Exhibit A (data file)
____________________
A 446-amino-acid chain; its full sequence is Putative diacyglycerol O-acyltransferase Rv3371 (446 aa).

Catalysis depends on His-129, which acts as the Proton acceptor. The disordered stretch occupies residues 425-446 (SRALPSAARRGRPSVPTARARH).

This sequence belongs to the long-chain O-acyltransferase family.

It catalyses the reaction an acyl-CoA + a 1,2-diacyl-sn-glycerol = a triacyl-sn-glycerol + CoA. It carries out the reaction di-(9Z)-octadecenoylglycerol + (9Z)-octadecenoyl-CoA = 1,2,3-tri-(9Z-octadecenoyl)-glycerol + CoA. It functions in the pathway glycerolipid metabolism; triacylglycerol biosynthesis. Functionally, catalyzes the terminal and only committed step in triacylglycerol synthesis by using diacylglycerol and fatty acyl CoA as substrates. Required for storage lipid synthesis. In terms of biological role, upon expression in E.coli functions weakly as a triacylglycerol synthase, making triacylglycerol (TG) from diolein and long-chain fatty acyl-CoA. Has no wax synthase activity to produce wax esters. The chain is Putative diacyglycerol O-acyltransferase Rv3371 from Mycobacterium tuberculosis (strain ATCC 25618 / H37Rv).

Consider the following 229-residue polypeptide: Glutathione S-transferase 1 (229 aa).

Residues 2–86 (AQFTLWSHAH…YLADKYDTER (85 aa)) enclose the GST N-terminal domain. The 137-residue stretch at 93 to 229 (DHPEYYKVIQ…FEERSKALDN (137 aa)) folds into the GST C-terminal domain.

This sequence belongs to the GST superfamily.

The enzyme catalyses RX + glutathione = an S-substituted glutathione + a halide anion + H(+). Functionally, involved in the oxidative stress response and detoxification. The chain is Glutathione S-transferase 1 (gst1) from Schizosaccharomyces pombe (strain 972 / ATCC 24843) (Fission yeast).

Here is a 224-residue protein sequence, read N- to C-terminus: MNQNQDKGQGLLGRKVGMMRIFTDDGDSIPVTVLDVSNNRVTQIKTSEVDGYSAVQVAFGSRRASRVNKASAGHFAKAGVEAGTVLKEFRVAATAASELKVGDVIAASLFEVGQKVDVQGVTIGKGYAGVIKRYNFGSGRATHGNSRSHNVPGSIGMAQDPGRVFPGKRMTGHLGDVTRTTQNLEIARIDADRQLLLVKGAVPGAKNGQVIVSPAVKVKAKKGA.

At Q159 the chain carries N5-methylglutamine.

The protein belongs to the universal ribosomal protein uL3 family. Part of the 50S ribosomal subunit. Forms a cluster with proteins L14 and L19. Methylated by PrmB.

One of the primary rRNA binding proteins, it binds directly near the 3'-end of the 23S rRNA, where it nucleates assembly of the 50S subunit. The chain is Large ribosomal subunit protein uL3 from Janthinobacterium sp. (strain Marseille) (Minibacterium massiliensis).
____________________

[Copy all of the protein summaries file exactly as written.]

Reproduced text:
A 446-amino-acid chain; its full sequence is Putative diacyglycerol O-acyltransferase Rv3371 (446 aa).

Catalysis depends on His-129, which acts as the Proton acceptor. The disordered stretch occupies residues 425-446 (SRALPSAARRGRPSVPTARARH).

This sequence belongs to the long-chain O-acyltransferase family.

It catalyses the reaction an acyl-CoA + a 1,2-diacyl-sn-glycerol = a triacyl-sn-glycerol + CoA. It carries out the reaction di-(9Z)-octadecenoylglycerol + (9Z)-octadecenoyl-CoA = 1,2,3-tri-(9Z-octadecenoyl)-glycerol + CoA. It functions in the pathway glycerolipid metabolism; triacylglycerol biosynthesis. Functionally, catalyzes the terminal and only committed step in triacylglycerol synthesis by using diacylglycerol and fatty acyl CoA as substrates. Required for storage lipid synthesis. In terms of biological role, upon expression in E.coli functions weakly as a triacylglycerol synthase, making triacylglycerol (TG) from diolein and long-chain fatty acyl-CoA. Has no wax synthase activity to produce wax esters. The chain is Putative diacyglycerol O-acyltransferase Rv3371 from Mycobacterium tuberculosis (strain ATCC 25618 / H37Rv).

Consider the following 229-residue polypeptide: Glutathione S-transferase 1 (229 aa).

Residues 2–86 (AQFTLWSHAH…YLADKYDTER (85 aa)) enclose the GST N-terminal domain. The 137-residue stretch at 93 to 229 (DHPEYYKVIQ…FEERSKALDN (137 aa)) folds into the GST C-terminal domain.

This sequence belongs to the GST superfamily.

The enzyme catalyses RX + glutathione = an S-substituted glutathione + a halide anion + H(+). Functionally, involved in the oxidative stress response and detoxification. The chain is Glutathione S-transferase 1 (gst1) from Schizosaccharomyces pombe (strain 972 / ATCC 24843) (Fission yeast).

Here is a 224-residue protein sequence, read N- to C-terminus: MNQNQDKGQGLLGRKVGMMRIFTDDGDSIPVTVLDVSNNRVTQIKTSEVDGYSAVQVAFGSRRASRVNKASAGHFAKAGVEAGTVLKEFRVAATAASELKVGDVIAASLFEVGQKVDVQGVTIGKGYAGVIKRYNFGSGRATHGNSRSHNVPGSIGMAQDPGRVFPGKRMTGHLGDVTRTTQNLEIARIDADRQLLLVKGAVPGAKNGQVIVSPAVKVKAKKGA.

At Q159 the chain carries N5-methylglutamine.

The protein belongs to the universal ribosomal protein uL3 family. Part of the 50S ribosomal subunit. Forms a cluster with proteins L14 and L19. Methylated by PrmB.

One of the primary rRNA binding proteins, it binds directly near the 3'-end of the 23S rRNA, where it nucleates assembly of the 50S subunit. The chain is Large ribosomal subunit protein uL3 from Janthinobacterium sp. (strain Marseille) (Minibacterium massiliensis).